First Nations will distribute six Advancing Tribal Nature-Based Solutions grants of up to $200,000 each to support approaches to climate action that are based on community, culture, and nature. Learn more and apply by May 22, 2024.

Questions about applying? Register here for the grant application Q&A webinar, Wednesday, March 20, 2024, at 2 pm MT.


COMING SOON: Exciting Opportunity for Tribal Co-Management and Co-Stewardship

Last month, First Nations’ Stewarding Native Lands webinar, Tribal Co-Management and Co-Stewardship: 101, provided an overview of tribal co-management and co-stewardship, along with considerations for effective implementation.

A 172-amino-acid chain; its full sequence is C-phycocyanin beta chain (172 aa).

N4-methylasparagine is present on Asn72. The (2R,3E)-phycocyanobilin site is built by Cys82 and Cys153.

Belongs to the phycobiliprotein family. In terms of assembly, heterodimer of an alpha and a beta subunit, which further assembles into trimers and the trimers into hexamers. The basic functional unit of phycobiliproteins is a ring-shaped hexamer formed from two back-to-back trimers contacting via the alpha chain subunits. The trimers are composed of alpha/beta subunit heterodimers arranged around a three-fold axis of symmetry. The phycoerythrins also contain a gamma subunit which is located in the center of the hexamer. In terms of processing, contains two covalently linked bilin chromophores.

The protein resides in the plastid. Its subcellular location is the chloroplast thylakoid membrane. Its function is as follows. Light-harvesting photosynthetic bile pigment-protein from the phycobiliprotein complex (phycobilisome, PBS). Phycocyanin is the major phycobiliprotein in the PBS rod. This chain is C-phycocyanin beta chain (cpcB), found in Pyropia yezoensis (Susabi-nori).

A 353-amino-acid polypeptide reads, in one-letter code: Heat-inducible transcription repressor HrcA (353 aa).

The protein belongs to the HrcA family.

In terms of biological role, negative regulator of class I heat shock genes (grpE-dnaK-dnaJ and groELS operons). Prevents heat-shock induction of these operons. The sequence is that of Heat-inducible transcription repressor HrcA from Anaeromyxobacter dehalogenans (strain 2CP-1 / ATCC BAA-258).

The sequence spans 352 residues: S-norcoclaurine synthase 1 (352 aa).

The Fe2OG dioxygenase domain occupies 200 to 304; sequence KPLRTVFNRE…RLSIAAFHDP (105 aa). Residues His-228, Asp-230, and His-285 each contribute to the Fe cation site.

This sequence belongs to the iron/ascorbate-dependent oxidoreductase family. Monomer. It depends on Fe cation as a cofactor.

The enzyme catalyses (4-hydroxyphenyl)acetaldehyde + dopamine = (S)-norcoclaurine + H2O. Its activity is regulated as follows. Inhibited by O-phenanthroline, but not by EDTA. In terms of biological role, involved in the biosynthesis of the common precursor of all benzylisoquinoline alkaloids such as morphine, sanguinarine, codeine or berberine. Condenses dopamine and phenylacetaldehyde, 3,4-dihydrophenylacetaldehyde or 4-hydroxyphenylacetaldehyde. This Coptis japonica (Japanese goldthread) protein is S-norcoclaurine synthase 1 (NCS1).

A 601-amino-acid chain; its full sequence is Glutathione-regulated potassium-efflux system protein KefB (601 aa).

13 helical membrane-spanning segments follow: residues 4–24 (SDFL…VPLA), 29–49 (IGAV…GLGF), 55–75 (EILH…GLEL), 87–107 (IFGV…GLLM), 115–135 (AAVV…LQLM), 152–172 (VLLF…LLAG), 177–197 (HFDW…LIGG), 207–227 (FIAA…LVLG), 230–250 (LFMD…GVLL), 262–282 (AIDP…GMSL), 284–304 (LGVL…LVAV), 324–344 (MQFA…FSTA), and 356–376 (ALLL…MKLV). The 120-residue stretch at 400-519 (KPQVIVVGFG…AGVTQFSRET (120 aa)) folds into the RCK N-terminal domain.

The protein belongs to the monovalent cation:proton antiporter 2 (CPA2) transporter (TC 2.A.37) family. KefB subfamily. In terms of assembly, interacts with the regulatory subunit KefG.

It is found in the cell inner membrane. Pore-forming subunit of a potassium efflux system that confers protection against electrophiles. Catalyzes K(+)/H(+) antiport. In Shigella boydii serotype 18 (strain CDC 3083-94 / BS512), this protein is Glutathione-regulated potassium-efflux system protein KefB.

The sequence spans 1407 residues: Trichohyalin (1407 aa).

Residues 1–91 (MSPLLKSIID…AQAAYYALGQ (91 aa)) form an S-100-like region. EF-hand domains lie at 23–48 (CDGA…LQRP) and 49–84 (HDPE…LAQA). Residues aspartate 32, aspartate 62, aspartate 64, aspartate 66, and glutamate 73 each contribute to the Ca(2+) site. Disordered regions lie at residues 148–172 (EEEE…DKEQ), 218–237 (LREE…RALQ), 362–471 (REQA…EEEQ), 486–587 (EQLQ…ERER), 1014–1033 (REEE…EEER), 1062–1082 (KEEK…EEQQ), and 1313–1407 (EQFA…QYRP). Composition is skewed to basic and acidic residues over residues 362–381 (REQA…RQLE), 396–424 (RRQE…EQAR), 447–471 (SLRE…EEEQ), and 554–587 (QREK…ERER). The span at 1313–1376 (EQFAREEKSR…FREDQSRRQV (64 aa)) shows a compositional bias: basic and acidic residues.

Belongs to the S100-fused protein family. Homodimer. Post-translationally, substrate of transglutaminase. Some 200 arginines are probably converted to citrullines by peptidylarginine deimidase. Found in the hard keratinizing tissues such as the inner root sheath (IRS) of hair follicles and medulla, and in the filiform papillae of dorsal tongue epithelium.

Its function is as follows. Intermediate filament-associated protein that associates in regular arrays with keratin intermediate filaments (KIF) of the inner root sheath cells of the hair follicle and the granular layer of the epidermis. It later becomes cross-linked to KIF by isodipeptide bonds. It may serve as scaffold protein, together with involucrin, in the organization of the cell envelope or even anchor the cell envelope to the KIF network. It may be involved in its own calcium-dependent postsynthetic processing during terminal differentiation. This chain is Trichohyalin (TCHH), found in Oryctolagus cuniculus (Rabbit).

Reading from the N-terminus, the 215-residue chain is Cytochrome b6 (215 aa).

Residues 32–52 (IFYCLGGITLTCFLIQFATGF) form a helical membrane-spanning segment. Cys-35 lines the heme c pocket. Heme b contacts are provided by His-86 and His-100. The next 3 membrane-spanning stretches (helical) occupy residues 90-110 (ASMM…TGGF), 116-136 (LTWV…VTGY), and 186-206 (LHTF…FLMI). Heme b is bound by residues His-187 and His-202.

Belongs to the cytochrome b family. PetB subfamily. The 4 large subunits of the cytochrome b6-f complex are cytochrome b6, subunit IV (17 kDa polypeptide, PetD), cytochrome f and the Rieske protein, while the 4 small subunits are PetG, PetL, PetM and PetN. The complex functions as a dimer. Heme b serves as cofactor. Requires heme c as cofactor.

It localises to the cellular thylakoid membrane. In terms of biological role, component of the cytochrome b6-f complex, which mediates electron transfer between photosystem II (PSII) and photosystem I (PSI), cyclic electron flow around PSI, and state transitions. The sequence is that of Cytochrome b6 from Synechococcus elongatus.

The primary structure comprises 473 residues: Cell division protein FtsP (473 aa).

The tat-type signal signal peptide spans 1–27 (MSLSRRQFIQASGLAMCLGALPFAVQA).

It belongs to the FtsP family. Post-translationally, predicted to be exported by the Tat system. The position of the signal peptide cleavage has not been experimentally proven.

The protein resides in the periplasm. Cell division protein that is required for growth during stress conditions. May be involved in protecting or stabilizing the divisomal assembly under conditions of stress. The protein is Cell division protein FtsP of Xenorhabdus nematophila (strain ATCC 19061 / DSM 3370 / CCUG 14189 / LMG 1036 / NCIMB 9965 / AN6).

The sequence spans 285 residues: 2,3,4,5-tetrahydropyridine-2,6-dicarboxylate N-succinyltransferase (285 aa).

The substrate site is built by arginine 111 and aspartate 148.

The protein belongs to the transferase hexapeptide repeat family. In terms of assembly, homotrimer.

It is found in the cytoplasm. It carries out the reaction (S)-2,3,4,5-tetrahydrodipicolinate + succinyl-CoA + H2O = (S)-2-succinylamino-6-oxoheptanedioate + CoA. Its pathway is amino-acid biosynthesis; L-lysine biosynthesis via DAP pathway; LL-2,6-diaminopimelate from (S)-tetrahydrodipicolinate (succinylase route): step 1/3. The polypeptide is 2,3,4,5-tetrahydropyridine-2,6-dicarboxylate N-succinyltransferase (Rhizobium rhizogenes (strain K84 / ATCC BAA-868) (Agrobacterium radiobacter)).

To further this work, First Nations will be awarding five grants of $75,000 to Tribes looking to establish co-management or co-stewardship structures with federal agencies. Look for more details next week!


Helping California Tribes Respond to Fire and Drought

First Nations’ California Tribal Fund was created to address the unique needs of California-based, California-Native-led nonprofits and tribal programs in controlling and protecting their land, water, food systems, and culture. This work includes supporting California tribal communities in addressing threats of wildfire and drought brought on by climate change.

We’re honored to announce that The California Endowment is continuing its support of the California Tribal Fund with a $250,000 grant to help tribal communities improve disaster response and resilience through fuel reduction, wildfire prevention and education, emergency response, and the strengthening of culture fire practices.

Thank you, The California Endowment!